Narcolepsy is a sleep disorder that affects 1 out of every 2,000 Americans. Although it is possible for narcolepsy type 1 to cause sudden falls, it is estimated that only 10% of people with narcolepsy have these episodes. Let’s look at some common myths about narcolepsy.
Common Myths About Narcolepsy
This is just one example where the public view of narcolepsy has been manipulated, leading to a widespread misunderstanding of the condition. These are some other common myths about narcolepsy.
Narcolepsy Has No Warning Signs
Most people with narcolepsy actually experience a number of warning signs that lead to a diagnosis long before there are any serious consequences. You should speak to your sleep doctor in New York City if you or a loved one are experiencing any of the following:
- Excessive tiredness for periods during the day alternating with periods of normal function
- Loss of muscle control, including drooping eyelids or physical collapse
- Hallucinations, especially while tired or going to sleep
- Difficulty sleeping through the night
- The inability to move or talk while waking up or falling asleep
All of these are classic symptoms of narcolepsy. Given that there are two types of narcolepsy, there may be some symptoms that you never experience. A professional diagnosis will help to determine what is causing your symptoms.
Narcoleptics Collapse All the Time
Cataplexy is the medical term for the sudden collapses that popular media associates with narcolepsy. In reality, only a small percentage of people with narcolepsy actually experience this.
In addition to sudden collapses not being the norm, cataplexy is not caused by the person suddenly falling asleep. Rather it’s caused by a sudden loss of muscle control. This is associated with type 1 narcolepsy, and it can be very dangerous.
People with type 1 narcolepsy have to avoid situations that may put them in danger when they experience cataplexy. Fortunately, medications and specially trained service dogs can help to improve total quality of life.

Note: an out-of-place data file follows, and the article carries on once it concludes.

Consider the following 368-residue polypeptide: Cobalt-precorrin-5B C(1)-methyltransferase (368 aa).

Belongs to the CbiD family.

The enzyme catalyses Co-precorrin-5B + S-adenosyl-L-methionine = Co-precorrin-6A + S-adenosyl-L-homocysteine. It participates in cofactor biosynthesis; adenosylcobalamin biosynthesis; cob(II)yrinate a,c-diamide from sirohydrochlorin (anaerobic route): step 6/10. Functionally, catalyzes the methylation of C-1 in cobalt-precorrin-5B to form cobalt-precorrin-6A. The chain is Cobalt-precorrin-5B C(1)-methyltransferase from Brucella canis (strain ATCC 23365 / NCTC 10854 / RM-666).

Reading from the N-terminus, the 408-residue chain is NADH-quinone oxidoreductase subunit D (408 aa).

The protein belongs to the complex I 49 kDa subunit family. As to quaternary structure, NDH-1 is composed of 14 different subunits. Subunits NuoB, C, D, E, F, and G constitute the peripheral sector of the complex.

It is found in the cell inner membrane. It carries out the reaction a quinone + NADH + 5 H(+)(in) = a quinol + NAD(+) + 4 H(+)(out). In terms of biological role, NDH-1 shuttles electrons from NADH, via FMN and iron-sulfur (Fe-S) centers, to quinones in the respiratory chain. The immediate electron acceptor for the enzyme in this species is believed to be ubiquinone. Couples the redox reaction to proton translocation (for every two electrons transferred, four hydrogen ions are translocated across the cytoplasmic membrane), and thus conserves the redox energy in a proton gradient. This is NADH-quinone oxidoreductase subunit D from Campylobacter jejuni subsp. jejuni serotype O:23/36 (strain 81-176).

They Just Need More Sleep
We have all been in situations where we ignored our body’s needs and fell asleep unexpectedly. This is not the same as narcolepsy. Narcolepsy is a physical condition that requires specialized treatment.
Your narcolepsy treatment in NYC will have two parts. The first thing your sleep doctor is going to do is try a stimulant. Stimulants can help some patients lead very normal lives, while others may have to use different medications such as antidepressants and sodium oxybate.
In addition to your medications, your sleep doctor in NYC will ask you to make certain lifestyle changes. These changes will center on your sleep schedule and evening habits. Regulating your sleep will not treat your narcolepsy alone, but it can help to improve your overall experience with treatment.
Children Can’t Have Narcolepsy
Narcolepsy isn’t something that crops up overnight. In reality, most people with narcolepsy do begin experiencing the symptoms as children. In most cases, signs start appearing before the age of seven.
Fortunately, children with narcolepsy can also receive treatment. The only change is that you may want to work with a pediatric sleep doctor. Having a doctor who is familiar with pediatric care can make the entire process better for your child and your family as a whole.
Narcolepsy Isn’t Serious
This is a dangerous myth. Narcolepsy may not be directly life threatening, but the symptoms can terrorize affected patients and put them in life threatening situations.
It is common for people with narcolepsy to experience sleep paralysis and hallucinations during the transition into or out of sleep. These hallucinations can be frightening, and the person has no ability to move or speak despite being semi-conscious.
For those with type 1 narcolepsy, cataplexy is overtly dangerous, as they may collapse at any given time. The only good news: it can usually prove managed with medication and other protective measures.
Narcolepsy is much more complex than most of us know, but it has the ability to be dangerous in the wrong circumstances. If you or someone you love is experiencing symptoms associated with narcolepsy, you should seek medical attention from a qualified sleep doctor.